What sources are suspect? While there are many, way too many, to count, some of the more popular ones include Raymond Arroyo with the “World Over” on EWTN,  EWTN affiliates such as the Catholic Register, Lifesite News (and its affiliates like “Faithful Shepherds”), and popular writers like Taylor Marshall. What they have in common is a one-sided criticism of Pope Francis without any attempt to read or understand what he says and interpret his teachings in relation to the whole of the Catholic tradition. They are trying to create the appearance of a rift between Pope Francis with the past; this is a tactic which others have done with other Popes, it is not new, but what is new is the scale of the audience they attract. It is a serious problem, one which Michael Sean Winters rightfully said must be met head on by the hierarchy of the church, to stop the voices of contention from creating outright schism.

Catholics need authentic sources of information. They should read what the Pope has to say in context. The Vatican, certainly, is a good place to get news. Likewise, Catholic commentators who are educated in the faith, who show a depth of understanding of the whole of Catholic tradition (instead of being hyper-focused on one part of it, trying to demand all Catholics follow that particular tradition), are also worth reading because they will help the ordinary Catholic understand the context of the Pope’s teachings, to show how they connect to the whole of Catholic thought (countering the false narrative of Pope Francis abandoning the church’s teaching).  There can be disagreements with details, as the Catholic faith allows for diversity of thought and theological opinions, but such disagreements must always be couched with the recognition that those who disagree with each other can still be authentically Catholic and follow Catholic teaching as well (the problem with many critics of Pope Francis is that they create a false view of Catholic teaching, reducing it to one theological tradition, turning it into an ideology, and judge all others against that tradition, similar to the way many who love the King James Bible condemn all others for being different from the King James translation).  Nonetheless, there are times with the development of doctrine that some ideas from the past are closed off and are to no longer be held as acceptable, and this development is within the authority of the Pope to establish; when he does so, he is not being inauthentic to the tradition, but doing what the magisterium always does, which is act as a needful corrective as it begins to see the danger of various ideas which have imbedded themselves in the Catholic tradition (is that not, after all, what the teachings of the immaculate conception and the assumption of Mary did when they were proclaimed?).  The key to all of this is to recognize the authority of the Pope, to show respect to him even when there are theological disagreements, and when he challenges us, to take the challenge head on by listening to him. Then we can discern what is being established, see how it can be traced back throughout the theological tradition, and see what can and should be heeded once all that has been done. If some are shown to be doing this, this is good. But if some media source always seems to have the first instinct to criticize the Pope without any attempt to assimilate or understand what he teaches, that source should be disregarded and treated as such sources were treated in any other era of the church.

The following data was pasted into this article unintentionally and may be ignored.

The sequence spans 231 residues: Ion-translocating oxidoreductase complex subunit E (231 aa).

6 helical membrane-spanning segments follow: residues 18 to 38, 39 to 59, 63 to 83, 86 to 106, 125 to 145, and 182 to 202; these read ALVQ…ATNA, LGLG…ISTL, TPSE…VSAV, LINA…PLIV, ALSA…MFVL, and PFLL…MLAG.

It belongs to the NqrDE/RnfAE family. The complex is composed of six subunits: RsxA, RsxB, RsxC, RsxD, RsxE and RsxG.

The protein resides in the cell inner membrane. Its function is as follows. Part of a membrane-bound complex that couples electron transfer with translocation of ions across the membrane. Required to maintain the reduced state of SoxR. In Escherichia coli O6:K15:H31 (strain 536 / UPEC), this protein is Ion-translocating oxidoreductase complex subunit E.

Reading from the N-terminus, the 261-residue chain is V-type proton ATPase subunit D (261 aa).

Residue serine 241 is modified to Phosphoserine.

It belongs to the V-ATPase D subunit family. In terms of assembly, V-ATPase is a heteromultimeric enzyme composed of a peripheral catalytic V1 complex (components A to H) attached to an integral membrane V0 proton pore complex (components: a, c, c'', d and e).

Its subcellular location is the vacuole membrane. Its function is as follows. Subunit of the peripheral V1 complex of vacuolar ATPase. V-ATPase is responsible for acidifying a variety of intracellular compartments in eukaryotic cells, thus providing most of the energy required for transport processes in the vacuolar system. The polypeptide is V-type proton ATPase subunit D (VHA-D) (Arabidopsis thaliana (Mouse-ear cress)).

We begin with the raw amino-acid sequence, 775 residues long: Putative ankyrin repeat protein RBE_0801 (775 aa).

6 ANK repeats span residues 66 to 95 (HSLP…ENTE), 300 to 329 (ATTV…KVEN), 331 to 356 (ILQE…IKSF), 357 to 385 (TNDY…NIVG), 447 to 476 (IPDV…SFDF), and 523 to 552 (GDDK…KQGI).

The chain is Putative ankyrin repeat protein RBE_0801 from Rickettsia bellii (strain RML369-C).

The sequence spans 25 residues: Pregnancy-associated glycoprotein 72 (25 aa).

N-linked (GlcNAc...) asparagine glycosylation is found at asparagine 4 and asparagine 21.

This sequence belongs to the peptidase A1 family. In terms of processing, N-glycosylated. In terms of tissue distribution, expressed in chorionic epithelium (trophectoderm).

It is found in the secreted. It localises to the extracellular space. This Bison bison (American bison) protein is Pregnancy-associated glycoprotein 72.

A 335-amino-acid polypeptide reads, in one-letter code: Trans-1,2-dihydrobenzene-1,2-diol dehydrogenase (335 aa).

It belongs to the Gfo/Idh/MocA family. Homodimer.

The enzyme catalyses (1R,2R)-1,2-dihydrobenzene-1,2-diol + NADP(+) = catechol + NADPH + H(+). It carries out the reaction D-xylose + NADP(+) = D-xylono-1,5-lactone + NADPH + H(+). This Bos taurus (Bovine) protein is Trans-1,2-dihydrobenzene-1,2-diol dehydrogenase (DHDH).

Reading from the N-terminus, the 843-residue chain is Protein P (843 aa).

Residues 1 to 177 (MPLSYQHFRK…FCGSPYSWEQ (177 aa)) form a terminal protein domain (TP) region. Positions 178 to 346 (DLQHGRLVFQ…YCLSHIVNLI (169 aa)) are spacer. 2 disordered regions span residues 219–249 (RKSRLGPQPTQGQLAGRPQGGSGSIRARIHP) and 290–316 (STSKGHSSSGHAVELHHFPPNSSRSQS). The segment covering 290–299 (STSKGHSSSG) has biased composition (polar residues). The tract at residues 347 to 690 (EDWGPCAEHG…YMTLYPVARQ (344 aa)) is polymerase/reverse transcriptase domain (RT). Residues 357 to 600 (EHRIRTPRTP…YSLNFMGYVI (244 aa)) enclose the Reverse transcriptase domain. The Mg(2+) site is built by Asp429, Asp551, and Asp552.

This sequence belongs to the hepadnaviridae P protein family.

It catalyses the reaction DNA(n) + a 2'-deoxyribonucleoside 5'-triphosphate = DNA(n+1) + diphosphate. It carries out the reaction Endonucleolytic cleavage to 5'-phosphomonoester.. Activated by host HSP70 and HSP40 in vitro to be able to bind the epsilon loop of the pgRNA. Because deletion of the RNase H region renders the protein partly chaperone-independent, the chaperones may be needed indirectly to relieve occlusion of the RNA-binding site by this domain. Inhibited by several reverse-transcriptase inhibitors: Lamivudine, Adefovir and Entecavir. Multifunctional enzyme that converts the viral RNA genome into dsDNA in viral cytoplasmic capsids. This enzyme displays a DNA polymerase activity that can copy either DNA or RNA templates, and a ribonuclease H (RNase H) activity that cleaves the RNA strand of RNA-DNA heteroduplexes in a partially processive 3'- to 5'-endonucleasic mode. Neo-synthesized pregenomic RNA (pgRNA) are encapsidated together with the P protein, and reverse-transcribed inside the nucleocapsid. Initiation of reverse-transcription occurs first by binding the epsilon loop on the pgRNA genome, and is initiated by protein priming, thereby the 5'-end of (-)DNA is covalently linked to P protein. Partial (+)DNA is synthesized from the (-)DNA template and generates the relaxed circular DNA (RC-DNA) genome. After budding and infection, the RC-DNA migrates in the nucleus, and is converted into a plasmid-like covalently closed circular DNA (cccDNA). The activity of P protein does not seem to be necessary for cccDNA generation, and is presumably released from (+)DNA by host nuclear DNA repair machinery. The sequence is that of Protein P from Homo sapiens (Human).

[1] Pope Francis, Evangelii Gaudium. Vatican Translation. ¶94.